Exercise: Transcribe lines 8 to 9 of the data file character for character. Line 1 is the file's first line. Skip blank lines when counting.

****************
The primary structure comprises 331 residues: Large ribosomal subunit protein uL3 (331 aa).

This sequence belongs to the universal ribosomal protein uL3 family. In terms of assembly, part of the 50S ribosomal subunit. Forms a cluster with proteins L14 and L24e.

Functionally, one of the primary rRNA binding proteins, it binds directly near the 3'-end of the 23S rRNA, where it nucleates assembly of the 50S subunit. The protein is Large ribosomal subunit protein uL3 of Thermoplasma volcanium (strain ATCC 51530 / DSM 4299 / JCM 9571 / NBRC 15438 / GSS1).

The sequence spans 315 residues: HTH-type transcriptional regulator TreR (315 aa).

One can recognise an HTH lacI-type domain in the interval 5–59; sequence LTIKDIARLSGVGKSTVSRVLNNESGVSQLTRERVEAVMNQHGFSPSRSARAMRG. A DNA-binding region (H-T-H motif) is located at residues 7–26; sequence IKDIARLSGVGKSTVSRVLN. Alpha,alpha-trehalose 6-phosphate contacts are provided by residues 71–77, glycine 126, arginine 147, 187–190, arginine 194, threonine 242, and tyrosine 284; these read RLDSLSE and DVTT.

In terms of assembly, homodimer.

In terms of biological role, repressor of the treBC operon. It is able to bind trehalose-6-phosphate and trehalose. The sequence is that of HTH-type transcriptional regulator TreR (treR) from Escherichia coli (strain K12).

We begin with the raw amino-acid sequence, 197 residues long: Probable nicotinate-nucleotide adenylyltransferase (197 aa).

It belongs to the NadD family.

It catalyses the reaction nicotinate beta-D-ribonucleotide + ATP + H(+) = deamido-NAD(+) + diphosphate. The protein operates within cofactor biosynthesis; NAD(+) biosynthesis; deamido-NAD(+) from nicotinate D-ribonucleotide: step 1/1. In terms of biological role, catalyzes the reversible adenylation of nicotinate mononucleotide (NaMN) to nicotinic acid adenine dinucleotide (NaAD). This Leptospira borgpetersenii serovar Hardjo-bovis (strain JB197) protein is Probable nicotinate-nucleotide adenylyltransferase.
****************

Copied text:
We begin with the raw amino-acid sequence, 197 residues long: Probable nicotinate-nucleotide adenylyltransferase (197 aa).

It belongs to the NadD family.